SLEEP APNEA IN INFANTS
Sleep apnea in infants is unexplained lapses in breathing during sleep, leading to lack of oxygen to the brain and heart with life-threatening heartbeat irregularity. This can cause sudden infant death syndrome (SIDS), a mysterious tragedy that kills apparently healthy infants. The central nervous system--including the brain, the coverings of the brain (meninges), and the spinal cord -- and peripheral nerves are involved. Sleep apnea can affect infants of both sexes.
Appropriate health care includes:
Home care that includes monitoring equipment and close, constant observation.
SIGNS & SYMPTOMS
Episodes when the infant's breathing stops and skin color changes. Episodes may last several minutes. Breathing usually resumes spontaneously. Unless death occurs, these episodes are apparent only with careful observation by hospital nurses or parents during the first weeks after birth.
RISK FACTORSPrematurity or low birth weight.
Being a young mother (under 20 years old). Older mothers (over age 35) do not have a higher incidence of infants with sleep apnea, as has been theorized.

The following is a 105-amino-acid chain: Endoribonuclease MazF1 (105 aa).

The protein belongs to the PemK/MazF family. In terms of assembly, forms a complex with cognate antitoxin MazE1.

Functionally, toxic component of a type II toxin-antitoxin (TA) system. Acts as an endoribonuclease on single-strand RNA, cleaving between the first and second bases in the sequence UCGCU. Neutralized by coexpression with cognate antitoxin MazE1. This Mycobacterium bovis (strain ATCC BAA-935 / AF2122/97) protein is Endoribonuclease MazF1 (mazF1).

Belonging to lower socioeconomic groups.
PREVENTING COMPLICATIONS OR RECURRENCESpecial equipment (a respiration monitor) is used continuously to monitor breathing in infants that experience sleep apnea or in those suspected of being at risk for SIDS.
MEDICAL TESTSNone, except the observations of breathing lapses by persons caring for the infant.
POSSIBLE COMPLICATIONSSudden infant death syndrome. When this occurs, infants die in their sleep without signs of struggle or injury. Autopsies show no apparent cause of death. There are approximately 6,000 to 7,000 such deaths each year in the U.S. Autopsies must be performed on all SIDS victims.
As long as SIDS can be averted, infants with sleep apnea grow and develop normally. Most children are considered out of danger and can be taken off the monitor between 6 months and 1 year of age.
If your baby suffers from sleep apnea, obtain and use a respiration monitor. The manufacturer and your doctor or nurse will demonstrate and provide full instructions.
If your baby has a monitor, obtain detailed cardiopulmonary resuscitation training (CPR). In many cases, CPR can revive an infant who has stopped breathing, and the child experiences no serious aftereffects.
MEDICATIONNo medication is currently available to prevent sleep apnea in infants.
See Medications section for information regarding medicines your doctor may prescribe.
DIET & FLUIDS
No special diet. Bottle-feeding has no association with SIDS, as was once theorized.
OK TO GO TO SCHOOL?After monitoring is no longer needed and appetite has returned and alertness, strength, and feeling of well-being will allow.
CALL YOUR DOCTOR IF
Your baby has lapses in breathing (apnea). Call immediately!